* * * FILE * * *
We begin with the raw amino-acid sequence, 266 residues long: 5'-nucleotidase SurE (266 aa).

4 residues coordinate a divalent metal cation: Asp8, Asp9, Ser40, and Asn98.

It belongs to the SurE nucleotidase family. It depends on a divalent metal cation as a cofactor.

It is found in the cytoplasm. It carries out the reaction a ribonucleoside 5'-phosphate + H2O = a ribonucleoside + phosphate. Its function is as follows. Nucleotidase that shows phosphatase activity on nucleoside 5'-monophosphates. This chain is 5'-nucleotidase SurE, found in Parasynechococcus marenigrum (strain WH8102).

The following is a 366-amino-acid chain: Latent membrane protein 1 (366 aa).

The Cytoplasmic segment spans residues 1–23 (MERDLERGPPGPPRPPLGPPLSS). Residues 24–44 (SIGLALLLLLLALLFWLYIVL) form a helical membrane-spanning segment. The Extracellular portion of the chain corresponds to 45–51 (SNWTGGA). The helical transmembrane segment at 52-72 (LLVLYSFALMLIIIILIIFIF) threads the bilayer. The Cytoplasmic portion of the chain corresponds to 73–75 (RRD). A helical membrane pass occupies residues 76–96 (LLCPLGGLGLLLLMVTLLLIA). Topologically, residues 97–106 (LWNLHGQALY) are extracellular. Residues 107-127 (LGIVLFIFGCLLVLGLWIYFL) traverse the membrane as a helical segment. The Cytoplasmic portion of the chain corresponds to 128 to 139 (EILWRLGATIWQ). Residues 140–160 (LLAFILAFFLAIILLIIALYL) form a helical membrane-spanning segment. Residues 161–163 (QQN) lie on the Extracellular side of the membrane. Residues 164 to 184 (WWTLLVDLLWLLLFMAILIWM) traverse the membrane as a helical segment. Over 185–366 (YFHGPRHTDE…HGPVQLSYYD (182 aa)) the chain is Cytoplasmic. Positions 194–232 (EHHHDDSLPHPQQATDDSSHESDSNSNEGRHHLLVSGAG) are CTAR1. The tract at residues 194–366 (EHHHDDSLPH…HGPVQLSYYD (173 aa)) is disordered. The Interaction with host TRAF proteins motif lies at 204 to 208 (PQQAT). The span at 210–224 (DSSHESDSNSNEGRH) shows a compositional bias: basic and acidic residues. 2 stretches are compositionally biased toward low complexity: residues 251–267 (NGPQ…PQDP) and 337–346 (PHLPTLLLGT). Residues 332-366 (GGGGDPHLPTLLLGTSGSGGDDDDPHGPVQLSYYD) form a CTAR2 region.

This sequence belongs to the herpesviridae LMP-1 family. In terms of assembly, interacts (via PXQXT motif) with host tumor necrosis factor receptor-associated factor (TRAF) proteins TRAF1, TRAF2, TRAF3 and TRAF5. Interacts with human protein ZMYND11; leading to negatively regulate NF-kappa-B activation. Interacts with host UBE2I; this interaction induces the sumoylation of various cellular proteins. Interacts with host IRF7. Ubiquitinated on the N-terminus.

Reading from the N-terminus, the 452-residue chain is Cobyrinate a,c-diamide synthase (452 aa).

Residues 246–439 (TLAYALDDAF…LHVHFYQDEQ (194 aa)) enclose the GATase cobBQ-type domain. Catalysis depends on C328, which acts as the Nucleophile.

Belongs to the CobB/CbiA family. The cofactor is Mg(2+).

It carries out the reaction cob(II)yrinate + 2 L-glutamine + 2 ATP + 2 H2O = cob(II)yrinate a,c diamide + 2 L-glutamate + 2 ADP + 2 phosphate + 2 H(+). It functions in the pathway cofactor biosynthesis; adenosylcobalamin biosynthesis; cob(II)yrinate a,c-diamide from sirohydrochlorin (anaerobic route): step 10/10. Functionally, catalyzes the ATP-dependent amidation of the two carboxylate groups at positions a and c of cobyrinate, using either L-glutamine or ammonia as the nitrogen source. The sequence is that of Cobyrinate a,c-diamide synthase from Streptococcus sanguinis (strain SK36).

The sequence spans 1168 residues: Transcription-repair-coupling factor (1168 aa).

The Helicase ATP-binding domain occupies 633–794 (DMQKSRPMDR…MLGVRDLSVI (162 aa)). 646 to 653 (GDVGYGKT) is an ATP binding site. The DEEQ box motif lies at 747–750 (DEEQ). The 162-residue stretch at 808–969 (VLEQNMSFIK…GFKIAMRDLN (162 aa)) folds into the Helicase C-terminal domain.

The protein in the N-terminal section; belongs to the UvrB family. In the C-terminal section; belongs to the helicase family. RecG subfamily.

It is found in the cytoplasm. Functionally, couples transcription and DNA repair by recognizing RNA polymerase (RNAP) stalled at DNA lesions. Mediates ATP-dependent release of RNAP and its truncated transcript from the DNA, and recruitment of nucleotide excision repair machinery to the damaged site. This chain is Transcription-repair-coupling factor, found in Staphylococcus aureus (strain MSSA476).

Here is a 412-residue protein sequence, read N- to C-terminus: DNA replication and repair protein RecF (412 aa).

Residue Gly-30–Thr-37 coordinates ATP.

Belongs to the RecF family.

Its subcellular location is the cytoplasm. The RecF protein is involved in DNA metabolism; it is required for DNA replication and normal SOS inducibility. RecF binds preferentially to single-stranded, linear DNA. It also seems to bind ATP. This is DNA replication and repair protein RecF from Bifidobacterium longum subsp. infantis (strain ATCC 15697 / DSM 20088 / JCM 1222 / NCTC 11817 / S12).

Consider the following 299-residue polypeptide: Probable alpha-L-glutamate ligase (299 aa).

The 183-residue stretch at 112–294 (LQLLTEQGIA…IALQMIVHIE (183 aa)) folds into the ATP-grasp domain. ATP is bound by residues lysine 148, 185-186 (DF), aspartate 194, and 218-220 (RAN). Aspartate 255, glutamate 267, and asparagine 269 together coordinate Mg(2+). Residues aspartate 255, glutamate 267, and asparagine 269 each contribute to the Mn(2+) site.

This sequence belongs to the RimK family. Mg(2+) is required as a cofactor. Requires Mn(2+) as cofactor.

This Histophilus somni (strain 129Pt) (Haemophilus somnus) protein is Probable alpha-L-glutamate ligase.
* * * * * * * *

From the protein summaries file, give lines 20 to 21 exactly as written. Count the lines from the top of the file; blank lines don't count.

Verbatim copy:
Consider the following 299-residue polypeptide: Probable alpha-L-glutamate ligase (299 aa).

The 183-residue stretch at 112–294 (LQLLTEQGIA…IALQMIVHIE (183 aa)) folds into the ATP-grasp domain. ATP is bound by residues lysine 148, 185-186 (DF), aspartate 194, and 218-220 (RAN). Aspartate 255, glutamate 267, and asparagine 269 together coordinate Mg(2+). Residues aspartate 255, glutamate 267, and asparagine 269 each contribute to the Mn(2+) site.